Fascism is a type of Chauvinism that harkens back to a former glory that is part reality, myth and utter nonsense. Weitz advocates that the German form of fascism-a primal scream against Modernism and the democratic virtues of Western Civilization-was not just an accident waiting to happen. It was a tragedy that could have been prevented had Weimar Germany been better governed and, just as important, had the population been more patient with itself. As Weitz observes in his final paragraph:

Democracy can be fertile soil for all sorts of interesting debates and for the efflorescence of the cultural sprit. But when virtually every debate becomes a live-or-die question about the essential features of human existence, from the intimacy of the bedroom to the structure of the business world, when every issue is seen to carry earth-shattering significance, when there is no overarching system of belief to which most people give their loyalty, a democracy cannot long endure.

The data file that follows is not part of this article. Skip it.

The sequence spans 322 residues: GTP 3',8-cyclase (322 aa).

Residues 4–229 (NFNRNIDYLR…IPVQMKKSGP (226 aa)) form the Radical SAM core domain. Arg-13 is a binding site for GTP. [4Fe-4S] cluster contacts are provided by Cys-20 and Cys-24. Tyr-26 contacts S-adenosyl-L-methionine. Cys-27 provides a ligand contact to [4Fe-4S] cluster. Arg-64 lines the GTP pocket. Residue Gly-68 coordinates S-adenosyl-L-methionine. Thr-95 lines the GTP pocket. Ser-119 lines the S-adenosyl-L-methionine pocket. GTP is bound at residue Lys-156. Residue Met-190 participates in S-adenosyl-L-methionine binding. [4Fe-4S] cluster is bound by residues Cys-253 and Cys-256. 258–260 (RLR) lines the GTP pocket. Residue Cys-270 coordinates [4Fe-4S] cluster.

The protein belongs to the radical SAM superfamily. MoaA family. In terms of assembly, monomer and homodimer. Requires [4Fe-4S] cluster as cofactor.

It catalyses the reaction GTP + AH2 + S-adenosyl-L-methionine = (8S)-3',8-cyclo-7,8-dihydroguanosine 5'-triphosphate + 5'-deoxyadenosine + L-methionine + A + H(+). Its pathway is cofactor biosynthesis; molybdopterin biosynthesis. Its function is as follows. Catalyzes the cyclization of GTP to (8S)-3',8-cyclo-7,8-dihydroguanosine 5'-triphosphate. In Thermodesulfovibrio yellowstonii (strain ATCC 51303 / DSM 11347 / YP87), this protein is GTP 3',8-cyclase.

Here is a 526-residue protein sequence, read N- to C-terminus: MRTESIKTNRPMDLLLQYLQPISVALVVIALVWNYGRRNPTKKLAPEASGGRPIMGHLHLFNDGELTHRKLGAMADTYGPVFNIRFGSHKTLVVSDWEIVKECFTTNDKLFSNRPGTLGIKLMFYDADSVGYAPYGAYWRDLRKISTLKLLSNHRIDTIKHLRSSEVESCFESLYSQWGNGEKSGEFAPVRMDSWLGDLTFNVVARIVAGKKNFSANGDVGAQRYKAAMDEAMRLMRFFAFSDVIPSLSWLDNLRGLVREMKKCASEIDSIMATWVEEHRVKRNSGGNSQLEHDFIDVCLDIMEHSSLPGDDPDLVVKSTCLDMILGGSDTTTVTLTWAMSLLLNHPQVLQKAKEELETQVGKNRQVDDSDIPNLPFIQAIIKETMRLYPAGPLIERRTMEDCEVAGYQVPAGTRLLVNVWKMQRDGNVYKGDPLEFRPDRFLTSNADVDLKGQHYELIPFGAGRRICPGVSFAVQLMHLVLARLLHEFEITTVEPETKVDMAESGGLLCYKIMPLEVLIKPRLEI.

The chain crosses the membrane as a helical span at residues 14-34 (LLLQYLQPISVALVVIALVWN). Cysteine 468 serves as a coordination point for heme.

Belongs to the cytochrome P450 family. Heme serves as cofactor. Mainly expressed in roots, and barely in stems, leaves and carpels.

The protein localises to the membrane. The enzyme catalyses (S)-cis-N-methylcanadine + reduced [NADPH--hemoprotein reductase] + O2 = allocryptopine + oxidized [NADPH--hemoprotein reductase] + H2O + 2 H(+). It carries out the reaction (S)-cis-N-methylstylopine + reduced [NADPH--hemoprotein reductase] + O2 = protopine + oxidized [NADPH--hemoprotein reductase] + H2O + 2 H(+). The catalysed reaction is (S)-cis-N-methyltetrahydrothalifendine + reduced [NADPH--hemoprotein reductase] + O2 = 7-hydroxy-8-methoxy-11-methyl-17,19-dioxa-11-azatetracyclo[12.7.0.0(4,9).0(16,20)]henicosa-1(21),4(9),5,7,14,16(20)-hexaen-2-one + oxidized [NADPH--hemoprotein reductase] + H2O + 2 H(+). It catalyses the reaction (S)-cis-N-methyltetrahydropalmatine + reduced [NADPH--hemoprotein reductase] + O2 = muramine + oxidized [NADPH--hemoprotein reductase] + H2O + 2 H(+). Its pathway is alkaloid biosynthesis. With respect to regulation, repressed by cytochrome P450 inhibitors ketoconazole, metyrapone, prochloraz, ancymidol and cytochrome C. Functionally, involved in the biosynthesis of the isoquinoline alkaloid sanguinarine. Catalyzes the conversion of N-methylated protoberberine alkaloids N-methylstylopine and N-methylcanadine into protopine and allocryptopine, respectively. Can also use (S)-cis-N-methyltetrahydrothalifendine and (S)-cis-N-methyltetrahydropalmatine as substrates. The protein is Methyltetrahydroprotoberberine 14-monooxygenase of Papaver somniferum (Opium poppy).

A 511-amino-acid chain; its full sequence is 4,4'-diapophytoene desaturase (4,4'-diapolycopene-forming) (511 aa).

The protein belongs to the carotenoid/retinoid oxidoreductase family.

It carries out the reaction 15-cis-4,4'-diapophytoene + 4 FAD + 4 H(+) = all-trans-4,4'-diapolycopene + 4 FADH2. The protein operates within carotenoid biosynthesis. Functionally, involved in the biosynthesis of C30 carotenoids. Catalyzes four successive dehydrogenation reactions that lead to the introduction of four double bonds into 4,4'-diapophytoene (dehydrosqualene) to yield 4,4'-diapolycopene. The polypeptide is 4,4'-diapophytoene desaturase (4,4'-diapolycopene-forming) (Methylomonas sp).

Weitz's book is one in a recent series of titles about the events that led Europe from its Edwardian peace to the Nazi period and to the Second World War that together form the "tragedy" in his subtitle. Much has been written about the Nazi era-too much, really; some of it is good, much of it is tedious and repetitive, some of the better works are soulful and contemplative, but they suffer as a group from a singular problem: what Nazi Germany perpetrated on the world (and on itself) was an evil so vast in scope, it is hard to write about without falling back on pathos, and pathos is the sworn enemy of understanding.

The less-explored question of what took Germany along the way to that horrible place is in many ways more compelling. Consider the word tragedy again: Hamlet, Macbeth and Lear aren't quite as interesting because of what happens to them as because of how they get there.